Newscasts

PNS Daily Newscast - June 22, 2018 


GOP leadership puts its efforts to fix immigration on hold. Also on the Friday rundown: Florida students take their gun control message to the Midwest; and a call for renewal of the Land and Water Conservation Fund.

Daily Newscasts

Public News Service - MD: Consumer Issues

Maryland Department of Corrections officials plan to step up screening of books coming into the system. (Pixabay)

ANNAPOLIS, Md. – After inmate advocates objected to new restrictions, Maryland prison officials are allowing inmates to continue receiving book shipments from online retailers and directly from relatives. Public Safety and Correctional Services Secretary Stephen T. Moyer recently reversed th

Frederick's municipal wastewater treatment plant was one of 12 significant municipal sewage plants found to be releasing more nutrients into Maryland waters than is allowed under its National Pollution Discharge Elimination System permit, according to the Environmental Integrity Project. (Potomac Riverkeeper Network)

FREDERICK, Md. – After around a decade of violations, Frederick will need to act quickly to suppress the amount of nutrients pouring into the Potomac River from the city's wastewater treatment plant. The Potomac Riverkeeper Network is suing the city, hoping to find out what Frederick’s

Munir Bahar, 36, founder of COR Health Institute, stands in front of four vacant row homes he reconstructed into a community martial arts and fitness facility dedicated to serving at-risk children living in East Baltimore. (COR Health Institute)

By Kevon Paynter Broadcast version by Trimmel Gomes Reporting for the YES! Magazine-Maryland News Connection Rasheed Aziz remembers visiting Baltimore in 2006. The empty, hollow buildings sprawled the entire block, he says. Buildings lacked roofs, doorways were boarded up, and tree limbs grew into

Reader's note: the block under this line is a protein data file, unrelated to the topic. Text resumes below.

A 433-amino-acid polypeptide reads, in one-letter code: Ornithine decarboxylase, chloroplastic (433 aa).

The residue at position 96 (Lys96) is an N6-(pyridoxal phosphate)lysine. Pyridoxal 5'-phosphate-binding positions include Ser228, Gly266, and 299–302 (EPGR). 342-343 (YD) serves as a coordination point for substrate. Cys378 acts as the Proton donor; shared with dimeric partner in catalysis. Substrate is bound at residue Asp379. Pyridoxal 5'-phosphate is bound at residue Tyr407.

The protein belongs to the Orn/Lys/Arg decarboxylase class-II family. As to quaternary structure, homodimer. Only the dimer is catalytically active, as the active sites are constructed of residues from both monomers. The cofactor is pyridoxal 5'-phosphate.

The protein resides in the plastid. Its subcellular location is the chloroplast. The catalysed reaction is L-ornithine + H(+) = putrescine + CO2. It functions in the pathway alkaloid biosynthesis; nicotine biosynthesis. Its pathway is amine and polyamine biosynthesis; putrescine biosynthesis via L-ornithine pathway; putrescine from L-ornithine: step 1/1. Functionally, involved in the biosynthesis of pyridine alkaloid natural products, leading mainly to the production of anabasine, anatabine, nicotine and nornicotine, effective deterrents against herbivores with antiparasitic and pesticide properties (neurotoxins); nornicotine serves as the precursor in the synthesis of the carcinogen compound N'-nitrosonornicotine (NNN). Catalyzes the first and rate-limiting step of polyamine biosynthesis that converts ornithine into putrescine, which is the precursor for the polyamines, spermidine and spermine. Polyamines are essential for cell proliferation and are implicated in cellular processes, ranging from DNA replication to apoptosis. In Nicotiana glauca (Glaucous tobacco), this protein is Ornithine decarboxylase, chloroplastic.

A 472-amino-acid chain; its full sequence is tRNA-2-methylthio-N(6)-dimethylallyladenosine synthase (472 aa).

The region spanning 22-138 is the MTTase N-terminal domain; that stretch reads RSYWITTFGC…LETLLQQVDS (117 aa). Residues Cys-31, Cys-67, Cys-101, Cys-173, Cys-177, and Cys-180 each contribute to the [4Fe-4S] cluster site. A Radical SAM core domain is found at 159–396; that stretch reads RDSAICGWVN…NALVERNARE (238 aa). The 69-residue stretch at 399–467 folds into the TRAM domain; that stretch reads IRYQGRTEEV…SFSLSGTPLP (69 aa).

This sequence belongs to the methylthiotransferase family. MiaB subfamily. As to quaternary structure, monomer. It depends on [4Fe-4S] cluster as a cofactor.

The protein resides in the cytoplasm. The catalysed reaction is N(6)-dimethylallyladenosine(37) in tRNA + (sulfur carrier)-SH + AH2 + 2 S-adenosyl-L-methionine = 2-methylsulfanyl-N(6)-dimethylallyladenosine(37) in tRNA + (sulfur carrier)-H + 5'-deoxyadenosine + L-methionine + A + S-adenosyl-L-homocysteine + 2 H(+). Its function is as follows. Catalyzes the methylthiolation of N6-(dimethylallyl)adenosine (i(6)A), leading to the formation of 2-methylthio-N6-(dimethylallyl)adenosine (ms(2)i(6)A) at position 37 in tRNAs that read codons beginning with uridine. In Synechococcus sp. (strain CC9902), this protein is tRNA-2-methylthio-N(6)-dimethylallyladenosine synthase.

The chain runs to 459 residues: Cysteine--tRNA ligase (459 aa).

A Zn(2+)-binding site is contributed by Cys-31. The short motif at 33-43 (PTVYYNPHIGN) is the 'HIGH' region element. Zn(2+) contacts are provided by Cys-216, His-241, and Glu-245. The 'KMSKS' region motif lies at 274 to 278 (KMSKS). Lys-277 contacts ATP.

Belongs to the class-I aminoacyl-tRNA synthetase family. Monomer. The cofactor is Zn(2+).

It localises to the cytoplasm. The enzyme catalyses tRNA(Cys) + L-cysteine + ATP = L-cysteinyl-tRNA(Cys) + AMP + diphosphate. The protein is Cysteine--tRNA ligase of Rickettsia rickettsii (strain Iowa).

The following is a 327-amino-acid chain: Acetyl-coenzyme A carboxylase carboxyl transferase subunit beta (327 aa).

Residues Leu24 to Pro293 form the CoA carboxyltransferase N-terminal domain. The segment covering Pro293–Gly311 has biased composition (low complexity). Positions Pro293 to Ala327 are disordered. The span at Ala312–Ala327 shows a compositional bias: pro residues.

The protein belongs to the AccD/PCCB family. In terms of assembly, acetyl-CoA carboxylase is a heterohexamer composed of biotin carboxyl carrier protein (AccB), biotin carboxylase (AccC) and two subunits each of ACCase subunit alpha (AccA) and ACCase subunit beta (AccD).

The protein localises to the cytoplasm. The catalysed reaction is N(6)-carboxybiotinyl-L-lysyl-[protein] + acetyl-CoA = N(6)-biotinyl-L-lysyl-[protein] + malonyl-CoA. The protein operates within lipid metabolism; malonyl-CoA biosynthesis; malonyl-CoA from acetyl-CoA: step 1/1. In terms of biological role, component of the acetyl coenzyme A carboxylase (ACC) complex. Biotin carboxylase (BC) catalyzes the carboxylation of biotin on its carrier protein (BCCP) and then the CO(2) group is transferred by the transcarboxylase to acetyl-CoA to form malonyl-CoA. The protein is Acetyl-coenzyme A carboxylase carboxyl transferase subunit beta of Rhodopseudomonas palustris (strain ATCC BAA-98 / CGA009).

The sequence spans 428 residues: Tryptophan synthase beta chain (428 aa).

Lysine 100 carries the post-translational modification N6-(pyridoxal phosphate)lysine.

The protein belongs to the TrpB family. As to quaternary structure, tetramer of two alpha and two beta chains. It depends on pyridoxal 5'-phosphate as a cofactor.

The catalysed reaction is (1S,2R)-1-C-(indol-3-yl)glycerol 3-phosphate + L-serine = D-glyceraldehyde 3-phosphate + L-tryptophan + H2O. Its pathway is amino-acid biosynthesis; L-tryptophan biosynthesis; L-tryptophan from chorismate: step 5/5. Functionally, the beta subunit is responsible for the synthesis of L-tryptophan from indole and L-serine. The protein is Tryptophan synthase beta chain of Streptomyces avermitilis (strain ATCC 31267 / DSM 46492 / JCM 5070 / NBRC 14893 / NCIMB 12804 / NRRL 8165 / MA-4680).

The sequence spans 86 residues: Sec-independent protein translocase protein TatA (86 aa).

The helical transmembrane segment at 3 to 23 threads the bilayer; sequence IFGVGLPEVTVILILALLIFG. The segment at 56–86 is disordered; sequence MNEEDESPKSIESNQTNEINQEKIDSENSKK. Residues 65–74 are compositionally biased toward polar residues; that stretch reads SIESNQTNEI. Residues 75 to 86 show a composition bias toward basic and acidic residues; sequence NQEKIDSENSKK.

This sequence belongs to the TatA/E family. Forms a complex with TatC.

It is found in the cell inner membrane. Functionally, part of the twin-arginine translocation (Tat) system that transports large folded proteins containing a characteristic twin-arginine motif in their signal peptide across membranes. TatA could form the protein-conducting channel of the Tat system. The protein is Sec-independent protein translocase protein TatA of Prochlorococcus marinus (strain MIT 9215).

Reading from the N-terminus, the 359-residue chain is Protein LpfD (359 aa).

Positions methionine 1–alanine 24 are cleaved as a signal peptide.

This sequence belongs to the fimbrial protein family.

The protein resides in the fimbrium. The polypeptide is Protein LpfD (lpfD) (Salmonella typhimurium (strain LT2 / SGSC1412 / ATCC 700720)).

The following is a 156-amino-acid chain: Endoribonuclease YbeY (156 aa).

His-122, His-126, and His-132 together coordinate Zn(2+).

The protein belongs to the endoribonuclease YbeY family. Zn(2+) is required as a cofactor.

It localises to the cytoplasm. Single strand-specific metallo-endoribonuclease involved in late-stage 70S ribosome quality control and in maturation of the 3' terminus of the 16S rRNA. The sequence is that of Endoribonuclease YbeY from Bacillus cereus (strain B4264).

In 2017, Marylanders surrendered more than 2,500 pounds of drugs to bins at police barracks across the state. (Pixabay)

ANNAPOLIS, Md. — A coalition of Maryland leaders and health care advocates have launched a statewide coalition focused on reducing the number of people becoming addicted or dying from opioid use. According to the Centers for Disease Control, more than 1,800 Marylanders died in 2016 from opio

Maryland joins California and more than 250 localities across the nation with laws to stop the sale of dogs and cats from puppy-mill breeders in pet stores. (Pixabay)

ANNAPOLIS, Md. - Despite pushback from some pet-store owners, Gov. Larry Hogan has signed a bill banning retail pet stores from selling dogs and cats born in "puppy mills." Just before signing House Bill 1662, the governor cradled two puppies outside the Capitol, signaling his strong support for th

Completing a medical advance directive is also known as creating a

BALTIMORE -- Untimely or unexpected sickness or injuries can occur at any time. Now, Maryland AARP, the state Attorney General's Office and the Maryland Department of Aging are making sure citizens across the state can be as prepared as possible. As part of National Healthcare Decisions Day, those

Activities such as tree plantings and community cleanups are on the list of projects eligible for grant funding through the Chesapeake Bay Trust. (Ben Hyman/Pigtown Main Street)

ANNAPOLIS, Md. – If you've got a great idea for how to clean up the environment and are in need of funding to bring that idea to life, you could be awarded up to $5,000 through the Chesapeake Bay Trust. The Trust's "Mini Grant Program for Community Engagement" hopes to award roughly $200,000 i

The signing of the Affordable Care Act enabled some 400,000 Marylanders to gain health insurance. (Pixabay)

ANNAPOLIS, Md. – Supporters and opponents agree the groundbreaking federal Affordable Care Act is far from perfect, but those in favor are celebrating the eighth anniversary of millions gaining health coverage while pointing to simple fixes to make the plan better. On Friday, legislators, he

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